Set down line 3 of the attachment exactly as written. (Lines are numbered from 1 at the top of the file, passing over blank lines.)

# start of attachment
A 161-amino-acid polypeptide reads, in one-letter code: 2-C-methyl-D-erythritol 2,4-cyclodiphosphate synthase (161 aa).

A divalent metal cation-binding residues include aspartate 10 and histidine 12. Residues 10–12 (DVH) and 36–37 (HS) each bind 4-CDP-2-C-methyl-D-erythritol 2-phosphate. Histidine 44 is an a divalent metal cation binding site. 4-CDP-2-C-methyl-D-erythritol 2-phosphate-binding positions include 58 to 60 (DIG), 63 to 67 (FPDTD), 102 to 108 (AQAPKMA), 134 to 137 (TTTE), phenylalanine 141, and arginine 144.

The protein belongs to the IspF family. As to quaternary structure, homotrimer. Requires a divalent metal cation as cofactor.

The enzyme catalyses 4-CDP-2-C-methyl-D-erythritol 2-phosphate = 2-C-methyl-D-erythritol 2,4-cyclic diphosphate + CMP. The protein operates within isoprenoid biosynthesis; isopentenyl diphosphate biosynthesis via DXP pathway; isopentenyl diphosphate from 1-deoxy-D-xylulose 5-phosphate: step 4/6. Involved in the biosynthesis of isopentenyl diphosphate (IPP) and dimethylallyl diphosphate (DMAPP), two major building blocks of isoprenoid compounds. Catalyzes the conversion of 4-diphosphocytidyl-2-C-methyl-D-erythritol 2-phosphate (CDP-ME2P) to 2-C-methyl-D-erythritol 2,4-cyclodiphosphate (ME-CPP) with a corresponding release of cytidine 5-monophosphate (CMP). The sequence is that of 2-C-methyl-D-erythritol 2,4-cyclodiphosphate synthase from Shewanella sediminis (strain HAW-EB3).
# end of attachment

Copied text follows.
The protein belongs to the IspF family. As to quaternary structure, homotrimer. Requires a divalent metal cation as cofactor.